An additional feature of the application may include parental controls, where the parent is able to create a master user profile, which can then create other sub-profiles for children and other users. These sub-profiles can be assigned certain permissions, and preferences, whereby the user may only access certain controls, features, or websites from within their profile. Websites that may be accessed could be defined as preselected list, configured by the master user, or could be pulled from another remote server, on which other lists of age appropriate websites are stored and able to be accessed or customized.

Other Exemplary Embodiments, Features, and Implementations

In addition to the above, the exemplary SPP Program, system or method may also include the use of accelerometers and various three-dimensional (3-D) capable displays that employ the use of digital cameras and/or other sensors that track a user's input device (hand or hands, wand, controller, etc.) as it moves throughout each of the spatial planes, X, Y and Z. This 3-D signature-pathway GUI would extend the number of unique Graphical Zones that could be passed through in sequence, effectively increasing the number of Signature Pathway authentication possibilities. The 3-D GUI may be manipulated (turned or rotated) by various interactive movements and gestures of the input device, so that different collections of unique Graphical Zones (or Interface Reference Maps) contained on different layers or surfaces are revealed and become accessible as interactive or static visual references. A three-dimensional interaction method could also allow for the capture of additional variables, as simulated through the use of the Z plane. For example, a predominantly two-dimensional GUI could track the amount of pressure or force exerted on the interface, by allowing the user to “push” into the Z plane, and delivering real time visual feedback that shows the user how much pressure was applied.

The exemplary SPP Program, system or method may also include use of other conventional buttons or keys available on the given computing device that may be depressed for a certain amount of time before, during, or after the Signature Pathway execution to provide an additional element of hard-to-see input (to combat “shoulder-surfing” in more public places).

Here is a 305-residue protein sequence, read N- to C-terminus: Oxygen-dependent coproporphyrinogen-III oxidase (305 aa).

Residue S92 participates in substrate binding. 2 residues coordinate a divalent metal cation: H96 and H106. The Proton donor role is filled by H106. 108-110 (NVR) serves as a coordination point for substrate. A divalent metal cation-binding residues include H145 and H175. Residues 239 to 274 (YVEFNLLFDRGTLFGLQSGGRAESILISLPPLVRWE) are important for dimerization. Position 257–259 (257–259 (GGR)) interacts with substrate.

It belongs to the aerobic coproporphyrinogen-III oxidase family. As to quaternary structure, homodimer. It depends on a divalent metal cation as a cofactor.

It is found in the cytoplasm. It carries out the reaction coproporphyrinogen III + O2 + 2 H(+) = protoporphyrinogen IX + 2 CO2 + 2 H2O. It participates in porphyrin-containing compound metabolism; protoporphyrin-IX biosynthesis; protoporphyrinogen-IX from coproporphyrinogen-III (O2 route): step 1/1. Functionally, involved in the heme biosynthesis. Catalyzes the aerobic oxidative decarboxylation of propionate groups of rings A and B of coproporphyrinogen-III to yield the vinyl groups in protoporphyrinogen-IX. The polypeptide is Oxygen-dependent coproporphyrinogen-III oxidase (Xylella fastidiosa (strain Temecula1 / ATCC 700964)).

The exemplary SPP Program, system or method may also include advanced GUI customization options where the user can make adjustments to the size, shape and/or position of any Graphical Zone, or modifications to the color, image, photograph or other graphical representation or otherwise defining element, in whole or in part, that composes, defines or takes up the space within or around a particular unique Graphical Zone. Additional customization options may include, for example, advanced rules that define the ways in which a particular Graphical Zone may be passed through (i.e. entirely or partially), which boundaries of a particular Graphical Zone may be crossed, how much time the user may spend within a particular Graphical Zone, how many concurrent points of input are allowed or required and the maximum, minimum, or exact number of unique Graphical Zones that must be crossed in totality during the execution of that particular user's Signature Pathway passcode.

The exemplary SPP Program, system or method may also include user-configurable zones or sections, contained within the Graphical User Interface, such that the user may identify a particular section of the interface that will always trigger a “negative” authentication response, when crossed, passed over, or otherwise entered. To identify such a space, the user may create a series of points, which define the intersections of a series of lines, which serve to enclose the defined negative space. In another example, the user would simply draw a free-form, closed path, that surrounded and identified the section of the Graphical User Interface which would then trigger a “FAILED” response, when entered.

The exemplary SPP Program, system or method may also include the use of GPS, A-GPS, GPS/times/time zones Comparison during operation and other location tracking technologies, such as those used on mobile and other computing devices, to alter certain features that may include, for example, automatically enabling certain Passtouch security preferences, or raising or lowering the levels of allowable variance for certain variables across all or some data points and/or Graphical Zones, as may be desirable to achieve a certain level of security for a particular location or group of locations, for example.